Wednesday, October 31, 2012

WotW: A Healthier Halloween

Happy Halloween. In just a few short hours,you'll be out collecting pillowcases full of candy as you bully your neighbors into giving you a treat in exchange for not vandalizing their homes. What, never thought of what Trick or Treat really means?

Perhaps you won't be out knocking the doors, but your kids will. And when they come home they will have enough candy to keep them occupied for a year. But it won't last that long. Chances are, if your kids are like most, they will devour all the candy within a week or two.


Kids hyped up on sugar: It's a problem for parents and a teacher's worst nightmare. Trust me, I lived the dreadful day after Halloween. Sure you want your kids to enjoy Halloween, but how do you make this holiday a little healthier?

The good folks at Utah Valley Regional Medical Center have a few ideas on how to make Halloween healthier. A couple ideas include eating a healthy, filling dinner before Trick or Treating so there is less room and desire for filling up the stomach with candy. Also, have your kids divide up their candy into smaller portions and place these in small sandwich bags.

For more tips, visit bit.ly/V5yQlW. They also have a sweet infographic about how much candy you can safely eat in a day. Sadly, it's not very much. I've included part of the infographic here, but to see the full thing, visit http://bit.ly/W36pew.


Halloween is a great holiday, especially for the kids. As an adult, it's still fun to see the kids dressed up in their costume of choice (except for the poor kid who was forced to be a ghost for the third straight year). Of course, nobody is as cute as your own kids. That's why you should show them off.


Utah Valley Regional Medical Center has an opportunity for you to visually brag about how cute your kids are with their Halloween Photo Contest. The winner gets a $50 gift certificate to the restaurant of their choice. Not bad for just having to upload that picture of your kid you know you'll take tonight. So go ahead and enter. Oh, and have an amazing Halloween. I'm off to Trick or Treat with my little Captain America. There's a Kit Kat out there somewhere with my name on it.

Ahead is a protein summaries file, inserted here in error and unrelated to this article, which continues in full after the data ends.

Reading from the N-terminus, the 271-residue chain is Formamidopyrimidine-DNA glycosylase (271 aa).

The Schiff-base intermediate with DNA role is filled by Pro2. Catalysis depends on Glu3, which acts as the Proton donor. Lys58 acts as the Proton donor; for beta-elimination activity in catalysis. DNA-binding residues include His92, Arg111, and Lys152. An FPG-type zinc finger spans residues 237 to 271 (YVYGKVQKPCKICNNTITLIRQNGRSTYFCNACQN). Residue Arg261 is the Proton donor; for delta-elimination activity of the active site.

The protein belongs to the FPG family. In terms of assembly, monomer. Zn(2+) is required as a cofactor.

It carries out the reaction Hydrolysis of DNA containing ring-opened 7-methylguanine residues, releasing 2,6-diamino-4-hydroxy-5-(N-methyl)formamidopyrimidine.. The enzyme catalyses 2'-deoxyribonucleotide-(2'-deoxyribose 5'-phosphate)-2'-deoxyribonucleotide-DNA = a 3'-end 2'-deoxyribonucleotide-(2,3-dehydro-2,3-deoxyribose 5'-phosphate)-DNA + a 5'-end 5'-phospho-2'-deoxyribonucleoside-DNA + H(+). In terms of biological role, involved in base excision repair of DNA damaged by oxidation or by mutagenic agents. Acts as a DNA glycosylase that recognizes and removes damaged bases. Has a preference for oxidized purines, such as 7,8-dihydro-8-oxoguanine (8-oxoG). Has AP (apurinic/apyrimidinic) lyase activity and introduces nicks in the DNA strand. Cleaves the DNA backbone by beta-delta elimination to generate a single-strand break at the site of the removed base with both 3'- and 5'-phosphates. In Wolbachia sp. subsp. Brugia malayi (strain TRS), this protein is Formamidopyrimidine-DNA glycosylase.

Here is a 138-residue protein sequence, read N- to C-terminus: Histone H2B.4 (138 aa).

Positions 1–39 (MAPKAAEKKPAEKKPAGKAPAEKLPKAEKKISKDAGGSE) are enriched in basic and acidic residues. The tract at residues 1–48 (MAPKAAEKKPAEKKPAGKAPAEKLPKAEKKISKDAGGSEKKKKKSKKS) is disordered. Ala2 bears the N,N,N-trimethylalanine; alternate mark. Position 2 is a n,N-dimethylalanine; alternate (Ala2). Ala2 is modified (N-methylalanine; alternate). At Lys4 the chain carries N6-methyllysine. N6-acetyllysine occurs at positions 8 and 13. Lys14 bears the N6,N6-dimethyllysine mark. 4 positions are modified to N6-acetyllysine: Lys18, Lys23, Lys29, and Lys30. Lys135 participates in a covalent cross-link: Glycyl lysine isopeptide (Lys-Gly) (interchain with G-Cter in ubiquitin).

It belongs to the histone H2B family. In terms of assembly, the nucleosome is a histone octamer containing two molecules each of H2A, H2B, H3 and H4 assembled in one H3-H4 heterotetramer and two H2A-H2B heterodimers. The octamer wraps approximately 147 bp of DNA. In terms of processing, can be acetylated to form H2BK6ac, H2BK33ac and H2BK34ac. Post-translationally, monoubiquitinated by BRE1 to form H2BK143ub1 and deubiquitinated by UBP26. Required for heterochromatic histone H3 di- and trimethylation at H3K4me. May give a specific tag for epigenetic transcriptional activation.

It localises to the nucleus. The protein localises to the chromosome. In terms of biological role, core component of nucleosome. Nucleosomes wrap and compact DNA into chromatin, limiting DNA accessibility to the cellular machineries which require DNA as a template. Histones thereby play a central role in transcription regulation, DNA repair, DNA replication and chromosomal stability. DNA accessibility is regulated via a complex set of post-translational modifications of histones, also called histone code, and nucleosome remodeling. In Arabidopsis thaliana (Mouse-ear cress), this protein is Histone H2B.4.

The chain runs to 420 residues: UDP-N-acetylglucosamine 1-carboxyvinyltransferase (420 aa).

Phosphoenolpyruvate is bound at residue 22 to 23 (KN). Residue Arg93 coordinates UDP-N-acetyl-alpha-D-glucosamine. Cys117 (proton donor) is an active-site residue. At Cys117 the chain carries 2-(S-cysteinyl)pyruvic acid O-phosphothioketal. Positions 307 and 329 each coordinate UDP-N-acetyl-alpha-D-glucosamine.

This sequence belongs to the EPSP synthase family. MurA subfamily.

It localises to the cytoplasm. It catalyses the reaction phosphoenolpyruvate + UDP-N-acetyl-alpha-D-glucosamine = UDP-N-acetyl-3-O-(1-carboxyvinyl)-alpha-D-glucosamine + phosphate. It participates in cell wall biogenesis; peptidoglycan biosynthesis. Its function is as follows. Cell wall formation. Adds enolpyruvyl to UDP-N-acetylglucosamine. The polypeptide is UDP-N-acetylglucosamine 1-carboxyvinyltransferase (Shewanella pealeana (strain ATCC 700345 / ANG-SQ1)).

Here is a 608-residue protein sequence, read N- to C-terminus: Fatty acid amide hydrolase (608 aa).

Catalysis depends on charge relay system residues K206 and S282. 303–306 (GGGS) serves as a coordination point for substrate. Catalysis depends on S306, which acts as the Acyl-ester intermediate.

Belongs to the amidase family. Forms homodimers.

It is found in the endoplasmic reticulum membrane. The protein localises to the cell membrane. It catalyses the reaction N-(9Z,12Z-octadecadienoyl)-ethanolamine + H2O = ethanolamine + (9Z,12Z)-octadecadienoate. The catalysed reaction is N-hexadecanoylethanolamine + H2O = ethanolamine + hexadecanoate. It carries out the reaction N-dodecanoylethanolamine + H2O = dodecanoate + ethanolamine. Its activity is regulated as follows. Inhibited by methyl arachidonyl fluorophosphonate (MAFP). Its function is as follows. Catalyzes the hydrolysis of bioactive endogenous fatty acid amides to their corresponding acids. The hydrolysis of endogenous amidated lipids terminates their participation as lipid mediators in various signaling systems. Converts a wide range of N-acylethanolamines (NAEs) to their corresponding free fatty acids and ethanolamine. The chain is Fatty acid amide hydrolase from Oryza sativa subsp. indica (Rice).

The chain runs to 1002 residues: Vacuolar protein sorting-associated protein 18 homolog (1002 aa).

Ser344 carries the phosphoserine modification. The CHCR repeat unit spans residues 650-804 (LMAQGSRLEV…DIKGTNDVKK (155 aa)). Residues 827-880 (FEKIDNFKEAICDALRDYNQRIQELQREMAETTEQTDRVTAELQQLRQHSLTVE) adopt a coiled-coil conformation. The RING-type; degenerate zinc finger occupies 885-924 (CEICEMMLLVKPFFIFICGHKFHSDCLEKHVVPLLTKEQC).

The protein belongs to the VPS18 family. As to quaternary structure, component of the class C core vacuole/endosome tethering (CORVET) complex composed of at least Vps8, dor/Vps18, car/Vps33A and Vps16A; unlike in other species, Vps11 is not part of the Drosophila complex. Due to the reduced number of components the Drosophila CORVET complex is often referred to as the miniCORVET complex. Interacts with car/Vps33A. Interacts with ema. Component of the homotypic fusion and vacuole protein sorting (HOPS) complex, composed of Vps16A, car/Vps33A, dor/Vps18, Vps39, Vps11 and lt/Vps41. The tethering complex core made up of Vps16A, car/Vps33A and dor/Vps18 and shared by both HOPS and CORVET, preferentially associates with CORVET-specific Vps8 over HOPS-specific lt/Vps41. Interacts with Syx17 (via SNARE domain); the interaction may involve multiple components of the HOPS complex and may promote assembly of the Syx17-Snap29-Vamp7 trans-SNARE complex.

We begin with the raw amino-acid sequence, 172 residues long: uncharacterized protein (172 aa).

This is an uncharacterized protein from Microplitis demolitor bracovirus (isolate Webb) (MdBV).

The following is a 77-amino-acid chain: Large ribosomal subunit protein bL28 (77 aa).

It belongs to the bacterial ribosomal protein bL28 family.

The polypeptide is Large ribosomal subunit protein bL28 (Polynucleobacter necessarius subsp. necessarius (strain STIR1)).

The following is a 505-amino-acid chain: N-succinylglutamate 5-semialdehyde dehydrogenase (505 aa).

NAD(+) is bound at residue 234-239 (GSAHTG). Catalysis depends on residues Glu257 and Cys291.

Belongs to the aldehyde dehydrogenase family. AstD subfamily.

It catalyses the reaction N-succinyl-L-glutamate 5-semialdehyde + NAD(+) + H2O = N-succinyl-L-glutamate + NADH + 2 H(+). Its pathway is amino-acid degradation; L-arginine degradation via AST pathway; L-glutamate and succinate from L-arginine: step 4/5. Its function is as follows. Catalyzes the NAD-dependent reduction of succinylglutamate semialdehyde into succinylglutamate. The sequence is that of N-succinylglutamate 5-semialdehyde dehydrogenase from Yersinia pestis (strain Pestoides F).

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Saturday, October 27, 2012

31 Days of Photo Props: Water

 I love using water in photo shoots. It can be a a difficult element to use because you don't often get more than one shot at it. Water elements are best when done at the end of a shoot so they don't ruin the rest of your pictures with water spots on clothes.
Water makes a great backdrop or foreground, even if your subjects never get in the water. I love shooting by water, using its reflective surface to capture another image of the subjects.
 If you have really adventurous subjects, you can have them climb straight into the water. If they are a little wary of that idea, have them roll up their pants and just barely wade in.
Water doesn't work for every shoot, but for summer shots it can be the perfect added element.

Friday, October 26, 2012

31 Days of Photo Props:Special Blankets

 Lovies and blankies, there are lots of names for special blankets, each family seems to have their own. Whatever your name for them, they are a big part of your little one's childhood and should be documented before they wear out.
Try and keep the poses very natural, things that they already do. My two favorite poses for special blankets are a back shot of the child holding the blanket over their shoulder and playing peek-a-boo with the blanket. I also often use the blanket as a backdrop for the little one to lay against.
Not every child has a special blanket, but those who do, love them to pieces, quite literally.

Thursday, October 25, 2012

31 Days of Photo Props: Chalkboards

Have you entered the photo canvas giveaway yet?
 One of my absolute favorite props is a chalkboard. You can make a chalkboard say anything you want it to and so it personalizes a shoot to the maximum. My favorite way to use a chalkboard is to fill it with a list of the subjects favorite things at that age. So many times as parents we forget the little things. This helps us remember.